The number of animals in the care of the center, located in Ile-des-Chains, Manitoba, has increased dramatically over the past two years.
According to Zoe Nakata, the shelter served 3,123 animals in 2021, while in 2020 it took in and cared for nearly 1,400 wild animals.
As of July 27, a total of 1,400 animals have been treated at the hospital, of which 250 are currently in remission.
In recent years, Ms Nakata says she has seen a correlation between increasingly strong wind speeds and the number of injured cubs.
We have many small birds, owls, eagles that were injured when they fell out of the nest after a big storm. Extreme temperatures, whether cold or hot, can also have serious consequences for wildlife, she said.
We are trying to see if we can do a scientific study to determine if this is really the case or if it is just a simple observation.she admits.
In addition, Zoé Nakata would like to see the organization move in this direction, but the lack of resources does not allow for scientific research to be established at this time.
Human pressure on natural habitats
Ornithologist and naturalist columnist Alain Clavette goes further.
It’s clear to me. What we see as the current situation is directly related to the pressure on the habitat of these animalshe said firmly.
Increasing urban development across Canada is destroying wildlife habitat, he said.
Obviously, this puts pressure on wildlife, which needs to find food and shelter. She has to take riskshe recalls.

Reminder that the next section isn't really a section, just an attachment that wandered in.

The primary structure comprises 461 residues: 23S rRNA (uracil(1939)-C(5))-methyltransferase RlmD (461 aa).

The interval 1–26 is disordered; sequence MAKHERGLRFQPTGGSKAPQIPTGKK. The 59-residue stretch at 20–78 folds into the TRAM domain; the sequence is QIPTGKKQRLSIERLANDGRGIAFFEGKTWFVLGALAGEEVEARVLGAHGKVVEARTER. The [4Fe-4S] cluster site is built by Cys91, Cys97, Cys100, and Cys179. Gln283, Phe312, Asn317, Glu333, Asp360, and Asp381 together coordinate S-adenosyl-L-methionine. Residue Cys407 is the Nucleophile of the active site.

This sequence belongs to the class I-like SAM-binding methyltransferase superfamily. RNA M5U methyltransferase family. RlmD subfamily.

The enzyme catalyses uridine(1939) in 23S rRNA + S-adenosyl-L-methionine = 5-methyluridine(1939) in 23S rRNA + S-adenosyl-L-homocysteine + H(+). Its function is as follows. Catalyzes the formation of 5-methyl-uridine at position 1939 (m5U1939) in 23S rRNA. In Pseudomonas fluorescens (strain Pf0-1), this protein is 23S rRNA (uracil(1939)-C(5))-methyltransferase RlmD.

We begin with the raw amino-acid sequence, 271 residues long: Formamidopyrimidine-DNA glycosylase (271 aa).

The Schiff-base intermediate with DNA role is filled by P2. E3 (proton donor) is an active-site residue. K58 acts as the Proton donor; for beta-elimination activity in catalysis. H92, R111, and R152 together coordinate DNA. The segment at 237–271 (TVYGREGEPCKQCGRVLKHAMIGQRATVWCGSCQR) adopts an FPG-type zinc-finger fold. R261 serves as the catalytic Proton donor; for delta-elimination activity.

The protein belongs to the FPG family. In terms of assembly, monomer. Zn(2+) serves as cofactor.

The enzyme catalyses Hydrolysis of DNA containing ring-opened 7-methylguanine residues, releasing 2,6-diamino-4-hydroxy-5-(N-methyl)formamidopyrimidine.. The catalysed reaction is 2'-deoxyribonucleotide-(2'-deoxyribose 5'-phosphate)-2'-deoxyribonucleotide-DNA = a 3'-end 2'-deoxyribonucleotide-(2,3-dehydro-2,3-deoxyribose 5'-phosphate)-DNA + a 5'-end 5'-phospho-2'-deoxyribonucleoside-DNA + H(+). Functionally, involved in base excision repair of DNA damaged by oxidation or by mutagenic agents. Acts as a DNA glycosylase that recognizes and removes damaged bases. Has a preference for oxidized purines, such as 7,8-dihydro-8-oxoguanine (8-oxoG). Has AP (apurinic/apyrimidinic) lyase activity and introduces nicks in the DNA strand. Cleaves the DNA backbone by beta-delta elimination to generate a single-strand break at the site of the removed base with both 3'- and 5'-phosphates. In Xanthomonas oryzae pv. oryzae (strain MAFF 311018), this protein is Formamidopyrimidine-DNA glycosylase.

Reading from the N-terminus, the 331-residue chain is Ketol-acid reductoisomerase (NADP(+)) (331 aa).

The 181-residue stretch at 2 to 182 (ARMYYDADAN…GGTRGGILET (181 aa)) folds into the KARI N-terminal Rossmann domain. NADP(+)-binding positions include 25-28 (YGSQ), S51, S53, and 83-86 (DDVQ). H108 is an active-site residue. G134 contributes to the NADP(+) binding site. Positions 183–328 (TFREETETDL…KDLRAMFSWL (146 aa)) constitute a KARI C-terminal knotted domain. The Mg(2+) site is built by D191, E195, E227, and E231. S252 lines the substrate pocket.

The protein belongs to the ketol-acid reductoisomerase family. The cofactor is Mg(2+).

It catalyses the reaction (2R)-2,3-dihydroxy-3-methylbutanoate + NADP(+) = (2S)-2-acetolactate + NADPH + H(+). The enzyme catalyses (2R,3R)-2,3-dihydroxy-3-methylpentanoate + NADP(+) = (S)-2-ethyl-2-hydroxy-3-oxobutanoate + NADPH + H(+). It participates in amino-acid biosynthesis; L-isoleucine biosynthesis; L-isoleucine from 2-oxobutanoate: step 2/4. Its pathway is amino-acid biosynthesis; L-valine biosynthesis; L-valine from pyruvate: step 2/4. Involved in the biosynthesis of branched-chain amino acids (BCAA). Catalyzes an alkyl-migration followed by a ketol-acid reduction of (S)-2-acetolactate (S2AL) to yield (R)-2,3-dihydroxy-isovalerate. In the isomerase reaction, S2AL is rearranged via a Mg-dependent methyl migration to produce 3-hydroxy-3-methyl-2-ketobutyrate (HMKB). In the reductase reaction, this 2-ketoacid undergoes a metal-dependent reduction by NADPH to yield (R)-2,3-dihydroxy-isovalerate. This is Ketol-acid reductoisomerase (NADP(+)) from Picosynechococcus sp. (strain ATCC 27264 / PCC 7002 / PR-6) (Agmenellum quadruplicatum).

He believes that governments should focus more on preserving natural habitats. He thus suggests
remodel existing urban areas to allow animals to enjoy their habitats.
According to him, national parks are not enough to preserve fauna and flora, as human presence can negatively affect these living creatures.
” What we really need are wild, untouched, untapped habitats. »
Lack of shelter resources
As a non-profit organization, the Wildlife Haven Rehabilitation Center depends on donations from individuals and private companies.
We do not receive government funding– adds Zoe Nakata.
Every year in the middle of summer we have a lot of patients on campus due to the migration and birth of several animals on the property, explains Zoe Nakata. Two hundred and fifty animals is a lot of work for our team.
The cost of treating each patient at the shelter averages $500, the director explains.
There are many problems facing the center. In addition to a lack of staff and volunteers, he is in dire need of supplies to care for and maintain the animals he regularly receives.
We try to be creative and see what is happening in other animal rehabilitation centers. For example, other types of less expensive bandages are used to treat turtles.
The sanctuary cares for a hundred different species of animals, a dozen of which are endangered, such as the peregrine falcon, swift, and rattlesnake.